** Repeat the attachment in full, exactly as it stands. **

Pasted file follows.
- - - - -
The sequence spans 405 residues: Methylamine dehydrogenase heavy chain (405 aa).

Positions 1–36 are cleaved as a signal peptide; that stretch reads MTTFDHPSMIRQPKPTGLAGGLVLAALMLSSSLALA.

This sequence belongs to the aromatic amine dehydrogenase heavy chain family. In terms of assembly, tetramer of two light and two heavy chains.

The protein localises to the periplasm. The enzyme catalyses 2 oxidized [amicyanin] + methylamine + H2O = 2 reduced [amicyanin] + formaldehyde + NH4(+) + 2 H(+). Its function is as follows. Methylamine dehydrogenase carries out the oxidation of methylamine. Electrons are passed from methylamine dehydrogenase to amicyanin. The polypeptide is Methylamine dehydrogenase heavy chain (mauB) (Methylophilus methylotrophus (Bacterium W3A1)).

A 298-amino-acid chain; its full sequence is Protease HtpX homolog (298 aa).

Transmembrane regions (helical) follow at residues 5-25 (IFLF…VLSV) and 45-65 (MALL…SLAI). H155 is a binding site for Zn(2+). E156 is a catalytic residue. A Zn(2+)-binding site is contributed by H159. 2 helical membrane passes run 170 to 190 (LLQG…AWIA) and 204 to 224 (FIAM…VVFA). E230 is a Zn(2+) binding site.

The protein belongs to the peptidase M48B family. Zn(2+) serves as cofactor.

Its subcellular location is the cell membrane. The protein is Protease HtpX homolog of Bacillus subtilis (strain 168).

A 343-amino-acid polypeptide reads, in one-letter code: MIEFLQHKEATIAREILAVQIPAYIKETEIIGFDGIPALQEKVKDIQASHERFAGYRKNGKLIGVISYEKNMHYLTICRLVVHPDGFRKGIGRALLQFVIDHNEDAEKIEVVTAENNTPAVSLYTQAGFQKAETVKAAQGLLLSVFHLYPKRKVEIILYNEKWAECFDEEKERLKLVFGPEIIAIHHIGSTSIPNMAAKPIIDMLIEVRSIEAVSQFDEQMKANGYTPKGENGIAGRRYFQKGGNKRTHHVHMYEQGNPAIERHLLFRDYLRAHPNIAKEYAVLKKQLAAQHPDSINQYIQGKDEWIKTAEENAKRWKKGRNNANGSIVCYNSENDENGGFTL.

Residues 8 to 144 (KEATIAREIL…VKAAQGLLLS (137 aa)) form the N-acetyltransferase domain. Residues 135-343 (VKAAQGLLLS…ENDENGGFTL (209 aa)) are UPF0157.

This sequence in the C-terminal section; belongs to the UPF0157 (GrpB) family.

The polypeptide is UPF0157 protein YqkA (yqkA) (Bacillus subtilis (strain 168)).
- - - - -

The sequence spans 405 residues: Methylamine dehydrogenase heavy chain (405 aa).

Positions 1–36 are cleaved as a signal peptide; that stretch reads MTTFDHPSMIRQPKPTGLAGGLVLAALMLSSSLALA.

This sequence belongs to the aromatic amine dehydrogenase heavy chain family. In terms of assembly, tetramer of two light and two heavy chains.

The protein localises to the periplasm. The enzyme catalyses 2 oxidized [amicyanin] + methylamine + H2O = 2 reduced [amicyanin] + formaldehyde + NH4(+) + 2 H(+). Its function is as follows. Methylamine dehydrogenase carries out the oxidation of methylamine. Electrons are passed from methylamine dehydrogenase to amicyanin. The polypeptide is Methylamine dehydrogenase heavy chain (mauB) (Methylophilus methylotrophus (Bacterium W3A1)).

A 298-amino-acid chain; its full sequence is Protease HtpX homolog (298 aa).

Transmembrane regions (helical) follow at residues 5-25 (IFLF…VLSV) and 45-65 (MALL…SLAI). H155 is a binding site for Zn(2+). E156 is a catalytic residue. A Zn(2+)-binding site is contributed by H159. 2 helical membrane passes run 170 to 190 (LLQG…AWIA) and 204 to 224 (FIAM…VVFA). E230 is a Zn(2+) binding site.

The protein belongs to the peptidase M48B family. Zn(2+) serves as cofactor.

Its subcellular location is the cell membrane. The protein is Protease HtpX homolog of Bacillus subtilis (strain 168).

A 343-amino-acid polypeptide reads, in one-letter code: MIEFLQHKEATIAREILAVQIPAYIKETEIIGFDGIPALQEKVKDIQASHERFAGYRKNGKLIGVISYEKNMHYLTICRLVVHPDGFRKGIGRALLQFVIDHNEDAEKIEVVTAENNTPAVSLYTQAGFQKAETVKAAQGLLLSVFHLYPKRKVEIILYNEKWAECFDEEKERLKLVFGPEIIAIHHIGSTSIPNMAAKPIIDMLIEVRSIEAVSQFDEQMKANGYTPKGENGIAGRRYFQKGGNKRTHHVHMYEQGNPAIERHLLFRDYLRAHPNIAKEYAVLKKQLAAQHPDSINQYIQGKDEWIKTAEENAKRWKKGRNNANGSIVCYNSENDENGGFTL.

Residues 8 to 144 (KEATIAREIL…VKAAQGLLLS (137 aa)) form the N-acetyltransferase domain. Residues 135-343 (VKAAQGLLLS…ENDENGGFTL (209 aa)) are UPF0157.

This sequence in the C-terminal section; belongs to the UPF0157 (GrpB) family.

The polypeptide is UPF0157 protein YqkA (yqkA) (Bacillus subtilis (strain 168)).